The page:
Since some languages are more verbose than others, I was wondering what kind of processes should be used to create a user interface that is flexible, to handle more verbose terms since the more verbose a word is, the higher chance to break layouts.

Here are some examples:

in English enter image description hereenter image description here

in Russian enter image description here enter image description here

Some parts of the website get broken when changing language. How can this be prevented?

  • I would say that either you give a generic layout where any possibility can fit (this will mean that there won't be a layout that fits perfectly in any solution) or build a "unique" layout for each possibility.
    – Alvaro
    May 11, 2017 at 12:57
  • @Alvaro still having an unique layout for each language can represent extra work, depending on the # of languages and when an update occur, apply them on all the layouts for each language. The empty spaces is also tricky specially when it's necessary to deal with various viewport sizes. May 11, 2017 at 13:00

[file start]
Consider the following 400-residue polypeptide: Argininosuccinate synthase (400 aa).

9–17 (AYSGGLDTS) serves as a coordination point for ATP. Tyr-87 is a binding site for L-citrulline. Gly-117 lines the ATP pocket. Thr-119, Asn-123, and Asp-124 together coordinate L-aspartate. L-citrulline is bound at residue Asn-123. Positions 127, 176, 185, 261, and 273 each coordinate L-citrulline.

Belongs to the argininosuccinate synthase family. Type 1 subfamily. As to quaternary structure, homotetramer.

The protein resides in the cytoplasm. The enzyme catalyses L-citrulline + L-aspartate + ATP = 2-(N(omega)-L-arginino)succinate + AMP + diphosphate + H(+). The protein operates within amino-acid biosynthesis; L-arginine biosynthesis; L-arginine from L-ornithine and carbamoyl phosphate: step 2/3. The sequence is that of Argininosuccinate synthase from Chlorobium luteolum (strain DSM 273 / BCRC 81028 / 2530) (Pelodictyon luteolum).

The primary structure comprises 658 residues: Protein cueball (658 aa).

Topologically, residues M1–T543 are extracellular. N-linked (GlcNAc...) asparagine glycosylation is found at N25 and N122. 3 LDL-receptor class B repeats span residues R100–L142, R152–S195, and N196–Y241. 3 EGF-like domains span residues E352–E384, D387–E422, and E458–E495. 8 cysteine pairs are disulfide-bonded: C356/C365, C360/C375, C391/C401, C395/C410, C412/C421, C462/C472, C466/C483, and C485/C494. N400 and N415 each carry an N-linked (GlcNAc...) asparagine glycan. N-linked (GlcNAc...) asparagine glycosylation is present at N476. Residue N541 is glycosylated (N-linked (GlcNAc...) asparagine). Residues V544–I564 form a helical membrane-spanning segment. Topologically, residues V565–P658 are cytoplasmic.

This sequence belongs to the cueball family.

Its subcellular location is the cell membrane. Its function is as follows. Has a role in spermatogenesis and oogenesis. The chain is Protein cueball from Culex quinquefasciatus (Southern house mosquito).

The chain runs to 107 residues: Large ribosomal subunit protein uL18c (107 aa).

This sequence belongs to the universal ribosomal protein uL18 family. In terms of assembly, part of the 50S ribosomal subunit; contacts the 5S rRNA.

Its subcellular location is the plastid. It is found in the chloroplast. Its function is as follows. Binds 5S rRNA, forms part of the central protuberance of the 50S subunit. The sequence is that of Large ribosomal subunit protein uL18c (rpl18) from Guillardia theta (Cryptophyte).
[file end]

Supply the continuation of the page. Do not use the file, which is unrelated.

• 1
    I think the ideal would be one solution that can make different contents fit correctly (think of responsive design). This doesn't mean they need to look exactly the same. You need to manage all the possible outcomes so things look correct for any content.
    – Alvaro
    May 11, 2017 at 13:03

1 Answer 1


The best way of doing this is to make as many elements fluid as possible (e.g. so they expand to fit their contents). Try to avoid setting a fixed width or height on any element that must contain text, and avoid absolute positioning.

I think you're almost there with the Cyrillic example. The only element I can see that isn't rendering properly is the 'Try it free' button - it looks as though it has a fixed width and the text is spilling onto two lines, but the green button background area isn't expanding along with it. As a result, the 'no credit card required' text isn't being pushed down either. Apart from that, everything else looks like it's resizing correctly.

  • 1
    I'll just add that you should have your localization expert for each language review the translations post implementation and see if any alterations can be made for better flow. May 12, 2017 at 4:16

Your Answer

By clicking “Post Your Answer”, you agree to our terms of service and acknowledge that you have read and understand our privacy policy and code of conduct.

Not the answer you're looking for? Browse other questions tagged or ask your own question.